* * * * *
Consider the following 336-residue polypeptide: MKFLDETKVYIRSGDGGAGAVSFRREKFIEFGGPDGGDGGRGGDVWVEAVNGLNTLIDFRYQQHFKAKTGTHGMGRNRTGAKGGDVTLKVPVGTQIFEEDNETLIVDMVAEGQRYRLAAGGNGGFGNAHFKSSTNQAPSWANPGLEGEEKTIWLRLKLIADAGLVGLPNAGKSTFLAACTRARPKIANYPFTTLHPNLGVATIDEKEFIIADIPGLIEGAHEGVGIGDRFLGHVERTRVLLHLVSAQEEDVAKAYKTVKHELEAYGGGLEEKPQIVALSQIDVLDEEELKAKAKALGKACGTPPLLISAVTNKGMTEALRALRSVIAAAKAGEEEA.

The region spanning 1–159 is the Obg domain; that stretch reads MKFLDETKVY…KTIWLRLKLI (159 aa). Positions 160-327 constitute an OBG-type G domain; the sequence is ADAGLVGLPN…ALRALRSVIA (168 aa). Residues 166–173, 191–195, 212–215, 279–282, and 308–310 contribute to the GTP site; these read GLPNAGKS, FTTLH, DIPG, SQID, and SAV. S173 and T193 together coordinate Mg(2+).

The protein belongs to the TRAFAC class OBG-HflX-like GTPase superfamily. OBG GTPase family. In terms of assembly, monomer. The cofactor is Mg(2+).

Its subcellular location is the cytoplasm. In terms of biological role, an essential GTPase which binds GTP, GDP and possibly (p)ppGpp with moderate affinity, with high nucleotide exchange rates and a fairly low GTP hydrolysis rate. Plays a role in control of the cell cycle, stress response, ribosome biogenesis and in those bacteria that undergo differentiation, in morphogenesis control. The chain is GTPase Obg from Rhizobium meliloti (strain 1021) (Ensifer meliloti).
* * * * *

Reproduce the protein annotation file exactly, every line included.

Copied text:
Consider the following 336-residue polypeptide: MKFLDETKVYIRSGDGGAGAVSFRREKFIEFGGPDGGDGGRGGDVWVEAVNGLNTLIDFRYQQHFKAKTGTHGMGRNRTGAKGGDVTLKVPVGTQIFEEDNETLIVDMVAEGQRYRLAAGGNGGFGNAHFKSSTNQAPSWANPGLEGEEKTIWLRLKLIADAGLVGLPNAGKSTFLAACTRARPKIANYPFTTLHPNLGVATIDEKEFIIADIPGLIEGAHEGVGIGDRFLGHVERTRVLLHLVSAQEEDVAKAYKTVKHELEAYGGGLEEKPQIVALSQIDVLDEEELKAKAKALGKACGTPPLLISAVTNKGMTEALRALRSVIAAAKAGEEEA.

The region spanning 1–159 is the Obg domain; that stretch reads MKFLDETKVY…KTIWLRLKLI (159 aa). Positions 160-327 constitute an OBG-type G domain; the sequence is ADAGLVGLPN…ALRALRSVIA (168 aa). Residues 166–173, 191–195, 212–215, 279–282, and 308–310 contribute to the GTP site; these read GLPNAGKS, FTTLH, DIPG, SQID, and SAV. S173 and T193 together coordinate Mg(2+).

The protein belongs to the TRAFAC class OBG-HflX-like GTPase superfamily. OBG GTPase family. In terms of assembly, monomer. The cofactor is Mg(2+).

Its subcellular location is the cytoplasm. In terms of biological role, an essential GTPase which binds GTP, GDP and possibly (p)ppGpp with moderate affinity, with high nucleotide exchange rates and a fairly low GTP hydrolysis rate. Plays a role in control of the cell cycle, stress response, ribosome biogenesis and in those bacteria that undergo differentiation, in morphogenesis control. The chain is GTPase Obg from Rhizobium meliloti (strain 1021) (Ensifer meliloti).